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MCO 425: Digital Media Literacy: Blog Assignment.

For this week’s assignment, I am choosing “Vaccine and Autism” as my topic to discuss, as it is timely and relevant. What is Autism? Autism spectrum disorder (ASD)is a developmental disability that can cause significant social, communication, and behavioral challenges. Recent estimates from CDC’s Autism and Developmental Disabilities Monitoring Network found that about 1 in 44 children have been identified with ASD in communities across the United States. CDC is committed to providing essential data on ASD, searching for causes of and factors that increase the risk for ASD, and developing resources that help identify children with ASD as early as possible.

Some people have had concerns that ASD might be linked to the vaccines children receive, but studies have shown that there is no link between receiving vaccines and developing ASD. The National Academy of Medicine, formerly known as Institute of Medicine, reviewed the safety of 8 vaccines to children and adults. The review found that with rare exceptions, these vaccines are very safe. Vaccines does not cause Autism!

Avoiding vaccination exposes the individual and the community to the risk of contracting long-forgotten diseases. The fact that the association between the MMR vaccine and autism persists in the public’s mind despite plenty of scientific evidence to the contrary raises questions about what constitutes evidence, the perception and the communication of evidence, and the relationship between scientists and the public.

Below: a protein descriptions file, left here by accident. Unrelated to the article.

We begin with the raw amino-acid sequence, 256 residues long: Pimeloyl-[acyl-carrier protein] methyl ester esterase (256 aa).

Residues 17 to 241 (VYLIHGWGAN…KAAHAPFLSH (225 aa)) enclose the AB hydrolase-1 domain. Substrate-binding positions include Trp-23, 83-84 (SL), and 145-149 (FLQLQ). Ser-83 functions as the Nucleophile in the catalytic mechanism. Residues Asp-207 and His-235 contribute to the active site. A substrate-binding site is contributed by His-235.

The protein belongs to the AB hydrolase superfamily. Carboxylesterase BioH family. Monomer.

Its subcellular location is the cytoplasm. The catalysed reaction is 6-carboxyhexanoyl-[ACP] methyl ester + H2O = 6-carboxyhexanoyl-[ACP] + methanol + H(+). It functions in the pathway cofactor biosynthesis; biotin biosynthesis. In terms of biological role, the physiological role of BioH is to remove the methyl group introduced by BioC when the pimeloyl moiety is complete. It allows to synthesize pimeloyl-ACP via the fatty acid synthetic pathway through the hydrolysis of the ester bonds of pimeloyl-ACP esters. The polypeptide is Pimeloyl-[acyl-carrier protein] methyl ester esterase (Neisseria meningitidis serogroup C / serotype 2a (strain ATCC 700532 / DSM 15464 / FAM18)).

The discussion of the merits and shortcomings of evidence in science in general and of evidence-based medicine in particular is beyond the scope of this essay. However, even a superficial perusal reveals that the anti-vaccine movement, like the alternative medicine movement, is walking a thin line between using conventional scientific arguments, albeit flawed, to gain credibility, and rejecting the scientific methodology altogether. Through use of anecdotal cases of immediate or sharp regression into autism after vaccination, or miracle cures after unproven treatments, the anti-vaccine movement personalizes the issue.

The anti-vaccine movement appears to be part of a larger trend of discontent and distrust in the established preeminence of scientific evidence over impressions and opinions. A corollary to the discontent is the democratization of health-related decision making, by which stakeholders have an increasingly stronger voice over experts, as well as the dethroning of the Expert. While democratization of health care decision making is cheered by liberals and conservatives alike, its benefits are still to be proven. Decisions in the area of disease prevention require knowledge of the medical field involved and an understanding of statistics, in the absence of which no amount of communication skills and efforts would do any good.

The persuasion tactics that were used to advance the theory/tactic to inform the general public that the vaccine is safe is by having famous influencers, and celebrities encourage everyone to take the vaccine. A great example of this is famous pop star Ciara being invited by the white house to talk about the vaccine and encourage moms all over the world to get their children vaccinated.

Although there are so many people that are vaccinated already as of today, there are still so many that are not, and refuse to. So, I personally think that that issue has not been resolved.

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